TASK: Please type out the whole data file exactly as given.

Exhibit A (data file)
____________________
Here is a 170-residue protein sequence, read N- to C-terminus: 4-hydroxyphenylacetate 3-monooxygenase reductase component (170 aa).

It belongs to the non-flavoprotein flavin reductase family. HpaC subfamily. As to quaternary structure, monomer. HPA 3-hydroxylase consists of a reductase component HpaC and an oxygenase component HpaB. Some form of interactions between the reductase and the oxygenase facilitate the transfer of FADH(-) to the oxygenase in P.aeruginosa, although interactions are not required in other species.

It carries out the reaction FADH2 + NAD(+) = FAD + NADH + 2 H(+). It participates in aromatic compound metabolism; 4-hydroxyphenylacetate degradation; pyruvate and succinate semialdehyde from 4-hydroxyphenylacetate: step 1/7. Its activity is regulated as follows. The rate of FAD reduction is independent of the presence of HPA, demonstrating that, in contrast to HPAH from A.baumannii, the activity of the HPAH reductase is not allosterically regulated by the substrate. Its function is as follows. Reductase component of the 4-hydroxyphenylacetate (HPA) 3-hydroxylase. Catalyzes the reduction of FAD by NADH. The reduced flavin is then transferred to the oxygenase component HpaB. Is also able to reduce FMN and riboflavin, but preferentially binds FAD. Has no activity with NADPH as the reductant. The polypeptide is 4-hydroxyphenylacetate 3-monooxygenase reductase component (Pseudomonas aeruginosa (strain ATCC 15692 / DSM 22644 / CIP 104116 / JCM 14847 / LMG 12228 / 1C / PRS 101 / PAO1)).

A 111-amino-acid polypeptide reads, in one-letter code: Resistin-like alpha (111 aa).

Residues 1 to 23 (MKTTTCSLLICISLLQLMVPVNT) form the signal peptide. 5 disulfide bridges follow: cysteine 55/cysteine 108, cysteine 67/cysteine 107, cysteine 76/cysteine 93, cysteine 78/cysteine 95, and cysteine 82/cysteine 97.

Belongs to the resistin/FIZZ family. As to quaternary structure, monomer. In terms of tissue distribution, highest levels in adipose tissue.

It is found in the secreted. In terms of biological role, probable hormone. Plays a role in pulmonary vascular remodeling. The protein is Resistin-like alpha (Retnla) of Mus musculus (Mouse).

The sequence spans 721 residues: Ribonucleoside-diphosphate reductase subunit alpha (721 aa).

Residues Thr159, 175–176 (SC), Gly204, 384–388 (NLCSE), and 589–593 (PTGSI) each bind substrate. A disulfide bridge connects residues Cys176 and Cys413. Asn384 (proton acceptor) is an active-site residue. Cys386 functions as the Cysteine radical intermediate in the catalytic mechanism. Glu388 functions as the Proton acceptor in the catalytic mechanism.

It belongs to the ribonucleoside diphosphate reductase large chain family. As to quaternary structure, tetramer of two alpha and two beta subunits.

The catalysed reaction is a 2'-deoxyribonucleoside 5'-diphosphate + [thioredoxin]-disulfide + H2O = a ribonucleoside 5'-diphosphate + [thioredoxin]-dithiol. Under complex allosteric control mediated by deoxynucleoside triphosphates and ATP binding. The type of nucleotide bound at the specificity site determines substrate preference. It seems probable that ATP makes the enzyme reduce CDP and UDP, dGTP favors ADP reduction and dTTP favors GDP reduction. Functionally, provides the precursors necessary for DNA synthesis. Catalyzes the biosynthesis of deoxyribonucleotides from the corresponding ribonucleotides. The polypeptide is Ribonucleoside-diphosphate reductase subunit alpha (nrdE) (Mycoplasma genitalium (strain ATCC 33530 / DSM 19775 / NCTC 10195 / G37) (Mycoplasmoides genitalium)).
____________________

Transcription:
Here is a 170-residue protein sequence, read N- to C-terminus: 4-hydroxyphenylacetate 3-monooxygenase reductase component (170 aa).

It belongs to the non-flavoprotein flavin reductase family. HpaC subfamily. As to quaternary structure, monomer. HPA 3-hydroxylase consists of a reductase component HpaC and an oxygenase component HpaB. Some form of interactions between the reductase and the oxygenase facilitate the transfer of FADH(-) to the oxygenase in P.aeruginosa, although interactions are not required in other species.

It carries out the reaction FADH2 + NAD(+) = FAD + NADH + 2 H(+). It participates in aromatic compound metabolism; 4-hydroxyphenylacetate degradation; pyruvate and succinate semialdehyde from 4-hydroxyphenylacetate: step 1/7. Its activity is regulated as follows. The rate of FAD reduction is independent of the presence of HPA, demonstrating that, in contrast to HPAH from A.baumannii, the activity of the HPAH reductase is not allosterically regulated by the substrate. Its function is as follows. Reductase component of the 4-hydroxyphenylacetate (HPA) 3-hydroxylase. Catalyzes the reduction of FAD by NADH. The reduced flavin is then transferred to the oxygenase component HpaB. Is also able to reduce FMN and riboflavin, but preferentially binds FAD. Has no activity with NADPH as the reductant. The polypeptide is 4-hydroxyphenylacetate 3-monooxygenase reductase component (Pseudomonas aeruginosa (strain ATCC 15692 / DSM 22644 / CIP 104116 / JCM 14847 / LMG 12228 / 1C / PRS 101 / PAO1)).

A 111-amino-acid polypeptide reads, in one-letter code: Resistin-like alpha (111 aa).

Residues 1 to 23 (MKTTTCSLLICISLLQLMVPVNT) form the signal peptide. 5 disulfide bridges follow: cysteine 55/cysteine 108, cysteine 67/cysteine 107, cysteine 76/cysteine 93, cysteine 78/cysteine 95, and cysteine 82/cysteine 97.

Belongs to the resistin/FIZZ family. As to quaternary structure, monomer. In terms of tissue distribution, highest levels in adipose tissue.

It is found in the secreted. In terms of biological role, probable hormone. Plays a role in pulmonary vascular remodeling. The protein is Resistin-like alpha (Retnla) of Mus musculus (Mouse).

The sequence spans 721 residues: Ribonucleoside-diphosphate reductase subunit alpha (721 aa).

Residues Thr159, 175–176 (SC), Gly204, 384–388 (NLCSE), and 589–593 (PTGSI) each bind substrate. A disulfide bridge connects residues Cys176 and Cys413. Asn384 (proton acceptor) is an active-site residue. Cys386 functions as the Cysteine radical intermediate in the catalytic mechanism. Glu388 functions as the Proton acceptor in the catalytic mechanism.

It belongs to the ribonucleoside diphosphate reductase large chain family. As to quaternary structure, tetramer of two alpha and two beta subunits.

The catalysed reaction is a 2'-deoxyribonucleoside 5'-diphosphate + [thioredoxin]-disulfide + H2O = a ribonucleoside 5'-diphosphate + [thioredoxin]-dithiol. Under complex allosteric control mediated by deoxynucleoside triphosphates and ATP binding. The type of nucleotide bound at the specificity site determines substrate preference. It seems probable that ATP makes the enzyme reduce CDP and UDP, dGTP favors ADP reduction and dTTP favors GDP reduction. Functionally, provides the precursors necessary for DNA synthesis. Catalyzes the biosynthesis of deoxyribonucleotides from the corresponding ribonucleotides. The polypeptide is Ribonucleoside-diphosphate reductase subunit alpha (nrdE) (Mycoplasma genitalium (strain ATCC 33530 / DSM 19775 / NCTC 10195 / G37) (Mycoplasmoides genitalium)).